The chief of the Royal Australian Navy, Vice Admiral Michael Noonan, has hit back at an ABC News report that warned the Navy’s fleet of submarines had “limited ability” to save trapped submariners.
“I reject the premise in the ABC article, ‘Veteran warns Australia’s Collins Class submarine fleet has limited ability to save trapped submariners’, that our submarines are not safe, or that Defence is not providing a safe work environment for our submariners,” Noonan said in a statement released Wednesday. “Their safety is our number one priority. Royal Australian Navy submariners are a professional force, trained and equipped to manage all possible eventualities related to submarine operations.
“Defence has an existing contracted submarine escape and rescue service provider that is certified to provide services for all likely scenarios and operational areas under which submarine rescue would be performed,” Noonan added. “Australia is also a member of an international coalition established by NATO to provide submarine escape and rescue services globally. This coalition was established to provide global support to submarine rescue operations. Navy’s rescue systems are annually tested and certified through Exercise Black Carillion, currently being conducted off Western Australia.”
In the ABC report, a former Navy clearance diver who helped produce the first rescue system for Australia’s Collins Class submarines has warned the fleet’s interim safety equipment has limited ability to save trapped submariners. Last week the ABC revealed Defence was considering cancelling a A$297 million contract with a US company to provide a new “submarine escape rescue and abandonment system” by 2022.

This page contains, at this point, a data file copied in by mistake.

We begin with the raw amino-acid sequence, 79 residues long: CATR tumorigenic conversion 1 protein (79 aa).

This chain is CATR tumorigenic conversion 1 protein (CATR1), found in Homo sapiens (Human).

The revelations have prompted a 50-year veteran of the military to warn Australia’s ageing submarine rescue system has severe limitations and any delays in acquiring a replacement could open a dangerous capability gap. Captain Anthony “Dusty” Miller, who helped introduce the “Remora” remotely operated rescue vehicle to Australia in 1995, said he was speaking out publicly over deep concerns held within the submariner community. “Seeing what’s happening today with the possible cancellation of the current contract, myself and others are very concerned with the safety consequences from this,” he told the ABC.
Since 2009 the Royal Australian Navy has operated the British manned LR5 submersible for its Collins Class fleet, but the system is scheduled to reach its end of life in 2024, ABC reported.